Site-specific theatre and performance has become all the rage in recent years. At their best, such productions allow for a mutually illuminating dialogue between venue and work; often they also use the space to refresh our experience of performance itself by immersing the audience visually and spatially in the work with the performers.
Last week I saw two shows that used non-theatre venues to very different but equally telling effect: Lost and Found Opera’s staging of Charpentier’s Actéon at the UWA Aquatic Centre, and Anything Is Valid Dance Theatre’s devised work Dust on the Shortbread, which was performed at a private house in North Perth.
Lost and Found Opera has been presenting neglected or ‘lost’ works from the repertoire in alternative or ‘found’ spaces in Perth for the past six years. Past productions include Poulenc’s La Voix Humaine in a hotel room; Bernstein’s Trouble in Tahiti in a suburban house in City Beach; Milhaud’s Medée in a former cell for female asylum inmates at Fremantle Arts Centre; and Viktor Ullman’s Atlantis (which was written in Theresienstadt concentration camp) at Perth Hebrew Congregation Synagogue.
Charpentier’s baroque chamber opera (or ‘pastorale’) Actéon is based on a story in Ovid’s Metamorphoses about a man out hunting in the forest who stumbles across the goddess Diana bathing naked in a pool, and is punished for his transgression by being transformed into a stag and torn apart by his own hounds. The circumstances surrounding its composition and first performance are unknown, but it would have been in a non-theatre space, owing to the royal monopoly held by Lully over the public performance of stage music in Paris at the time.
Possibly it was commissioned by Charpentier’s patron the Duchesse de Guise as an entertainment at her palatial home; or perhaps by Louis XIV’s son the Dauphin, who also commissioned works from the composer for performance in his private chapel – and who like Actéon was apparently a keen hunter. The composer himself sang the lead role when it was first performed during the spring hunting season of 1684; when it was remounted in autumn later that same year, the role was changed from a counter-tenor to a soprano, and the work was renamed, Actéon changé en biche (‘Actéon changed into a doe’).
Charpentier had studied composition in Rome, and his incorporation of the latest Italian developments in harmony and counterpoint were in defiance of Lully’s nationalistic efforts to ‘purify’ French music. The younger composer’s sacred vocal music was especially acclaimed, and he also wrote stage music for Molière (after the playwright quarrelled with Lully). Musically, dramatically and perhaps even in terms of its staging and performance, Actéon can thus be seen as an ‘alternative’ and even transgressive work.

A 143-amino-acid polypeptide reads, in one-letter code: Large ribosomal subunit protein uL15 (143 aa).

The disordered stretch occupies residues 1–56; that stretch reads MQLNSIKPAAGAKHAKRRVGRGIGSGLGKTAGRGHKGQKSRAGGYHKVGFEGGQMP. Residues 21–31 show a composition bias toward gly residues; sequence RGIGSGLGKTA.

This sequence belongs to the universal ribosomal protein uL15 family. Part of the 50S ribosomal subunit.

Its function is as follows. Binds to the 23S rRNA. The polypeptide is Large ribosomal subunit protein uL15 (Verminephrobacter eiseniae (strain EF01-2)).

Lost and Found’s latest production of Actéon was staged in and around a covered 25-metre swimming pool at the UWA Aquatic Centre. Conducted and re-orchestrated by artistic director Chris van Tuinen, it featured a tight ensemble of seven wind, keyboard and percussion players, and periodically bent the genre of the work from baroque to contemporary jazz. The cast ranged from professional opera singers in the principal roles to younger singer-performers as the respectively female and male choruses of Nymphs and Hunters, as well as a team of female synchronised swimmers (drawn from local volunteer sporting organisation SynchroWA) who augmented the action in the water, much as ballet dancers would have graced the stage in traditional baroque opera productions.
The production took me on a surprisingly nuanced journey from playful comedy to surreal beauty, and then entered deeper waters with the punishment and death of Actéon.
In an impressive feat of creative vision and artistic coordination, the production was directed by multi-talented Perth actor-singer-dancer-performer-writer-director Brendan Hanson, with simple but effective choreography by Laura Boynes, which successfully integrated the various styles of movement utilised by all the performers in relation to each other as well as the architecture of the venue.
The similarly minimal but brilliantly unified set and costume design by Tyler Hill and lighting design by Karen Cook featured a collection of on-water floating orbs containing LED lights which periodically changed colour, with extra illumination provided by a small but perfectly judged lighting rig, and an array of delightfully tongue-in-cheek costumes and the odd prop (crucially including a stuffed and de-mounted stag’s head). The audience were seated at one end and along one side of the pool on standard terraced benches with waterproof ponchos provided for those in the more expensive (and exposed) ‘poolside’ front-row seats.